Stefan has an academic background in Applied Econometrics and Political Science and has published extensively on the economics of education and the theory and practice of causal impact assessment. He has been involved in more than 50 applied research projects both in the UK and internationally, with a focus on vocational education research. Recent projects include a study on youth transitions, the evaluation of the Apprenticeship Grant for Employers and the impact of Learning below Level 2 (for the Department for Business, Innovation and Skills), the Evaluation of the Youth Contract (for the Department for Education) and the costs of low skills to the European economy (for Cedefop). He has been an advisor to the Home Office and the European Commission and is currently an Analytical Associate to the Department for Education.

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Working with Stefan at the Institute for Employment Studies
Lucia Barbone
Augustin De Coulon
Dr Francisco Gonzalez Carreras
Vahe Nafilyan
Matthew Williams

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Claudia Hupkau

Claudia is research coordinator at the Centre for Vocational Education Research and Research Economist in the Education and Skills Programme at CEP. She is a PhD. Candidate at the Catholic University of Louvain (UCL). Before joining CEP Claudia was part of the Poverty, Resource Equality and Social Policies (PoRESP) programme at the Center for Operations Research and Econometrics in Louvain, Belgium. She has co-authored various policy reports on education in England and educational inequalities among adults for the Social Market Foundation (London). Her research focuses on the economics of education, behavioural economics, the economics of poverty and labour economics. She is currently working on the determinants of access to apprenticeships, trying to understand the role pf pupil, school and geographical characteristics in further education choices. [Claudia is currently on maternity leave.]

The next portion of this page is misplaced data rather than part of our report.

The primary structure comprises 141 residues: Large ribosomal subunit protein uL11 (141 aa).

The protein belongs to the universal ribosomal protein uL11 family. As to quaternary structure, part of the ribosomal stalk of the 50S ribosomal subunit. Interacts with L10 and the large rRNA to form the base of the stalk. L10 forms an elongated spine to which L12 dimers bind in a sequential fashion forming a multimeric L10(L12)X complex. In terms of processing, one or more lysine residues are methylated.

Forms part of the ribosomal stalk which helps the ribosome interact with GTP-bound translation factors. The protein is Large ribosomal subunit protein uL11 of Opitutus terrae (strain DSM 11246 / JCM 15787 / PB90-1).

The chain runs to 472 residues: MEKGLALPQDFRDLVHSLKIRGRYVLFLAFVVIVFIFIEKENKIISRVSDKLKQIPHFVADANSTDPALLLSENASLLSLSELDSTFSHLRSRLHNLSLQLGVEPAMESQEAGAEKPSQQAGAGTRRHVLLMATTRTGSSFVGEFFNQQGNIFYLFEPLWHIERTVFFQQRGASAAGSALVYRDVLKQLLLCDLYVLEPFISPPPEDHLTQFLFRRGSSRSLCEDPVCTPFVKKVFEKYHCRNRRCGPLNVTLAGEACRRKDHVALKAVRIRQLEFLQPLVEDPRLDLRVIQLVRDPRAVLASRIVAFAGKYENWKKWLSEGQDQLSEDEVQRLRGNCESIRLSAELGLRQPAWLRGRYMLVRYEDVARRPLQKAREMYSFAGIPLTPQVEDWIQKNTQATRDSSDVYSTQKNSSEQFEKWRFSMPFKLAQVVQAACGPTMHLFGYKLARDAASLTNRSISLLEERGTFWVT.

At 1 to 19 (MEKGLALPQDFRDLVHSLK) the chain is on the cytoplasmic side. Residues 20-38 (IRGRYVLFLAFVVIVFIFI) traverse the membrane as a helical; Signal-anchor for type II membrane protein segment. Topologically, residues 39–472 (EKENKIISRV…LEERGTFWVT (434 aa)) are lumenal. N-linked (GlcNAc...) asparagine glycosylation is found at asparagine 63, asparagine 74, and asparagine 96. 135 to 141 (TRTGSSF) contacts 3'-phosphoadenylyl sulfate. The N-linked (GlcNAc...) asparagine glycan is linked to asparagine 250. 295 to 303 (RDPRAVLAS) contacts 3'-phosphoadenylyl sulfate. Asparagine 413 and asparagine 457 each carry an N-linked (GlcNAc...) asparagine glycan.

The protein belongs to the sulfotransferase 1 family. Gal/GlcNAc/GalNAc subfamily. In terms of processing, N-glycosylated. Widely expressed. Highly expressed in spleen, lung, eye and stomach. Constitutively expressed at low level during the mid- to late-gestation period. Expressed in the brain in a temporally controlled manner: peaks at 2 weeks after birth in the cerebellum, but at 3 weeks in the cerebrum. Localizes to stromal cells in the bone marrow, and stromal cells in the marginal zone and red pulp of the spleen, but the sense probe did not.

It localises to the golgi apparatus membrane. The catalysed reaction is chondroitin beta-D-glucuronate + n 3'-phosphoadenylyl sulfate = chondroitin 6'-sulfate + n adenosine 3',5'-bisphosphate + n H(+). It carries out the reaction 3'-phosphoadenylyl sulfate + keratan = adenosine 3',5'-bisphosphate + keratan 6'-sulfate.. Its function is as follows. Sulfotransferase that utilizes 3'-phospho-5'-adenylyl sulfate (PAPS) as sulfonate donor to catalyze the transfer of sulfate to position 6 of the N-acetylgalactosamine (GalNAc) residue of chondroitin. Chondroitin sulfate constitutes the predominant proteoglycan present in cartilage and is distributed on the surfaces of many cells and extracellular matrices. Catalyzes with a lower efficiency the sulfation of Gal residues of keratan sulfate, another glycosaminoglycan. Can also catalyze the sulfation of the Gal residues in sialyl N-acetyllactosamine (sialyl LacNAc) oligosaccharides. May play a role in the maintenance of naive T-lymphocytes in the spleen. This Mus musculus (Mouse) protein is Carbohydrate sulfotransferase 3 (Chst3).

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Dr Jenifer Ruiz-Valenzuela

Jenifer received her Phd in Economics from the European University Institute in Florence. She started working at the LSE as a Research Economist in August 2014, in the Education and Skills group. She previously worked as consultant for the Economics directorate of the Organisation for Economic Co-operation and Development, and as a Junior Economist at the Bank of Spain.

Together with Sandra McNally, she is currently involved in a project that evaluates the effect of small group teaching assistance on reading outcomes at early ages. A second project, joint with Sandra McNally and Stephen Machin, looks at the importance of getting a 'good grade' in core subjects for later educational outcomes. A third project with Claudia Hupkau, looks at the effects of university capacity constraints on student outcomes. As part of her PhD, she has studied the impact of parental job loss and parental job insecurity on the educational outcomes of their offspring.

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Lucia Barbone

Lucia joined the IES as a Research Economist in October 2015 and became a Research Fellow in November 2016. She specialises in applied microeconomics and econometrics, with a wide range of applications on labour, education, and health. Her main interests lie in UK and EU public policy and labour markets, and the impact of non-cognitive skills on economic and social outcomes. At IES, she is part of the Centre for Vocational Education Research (CVER) team, for which she focuses on the estimation of the returns to investment in vocational education.

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Jim Chen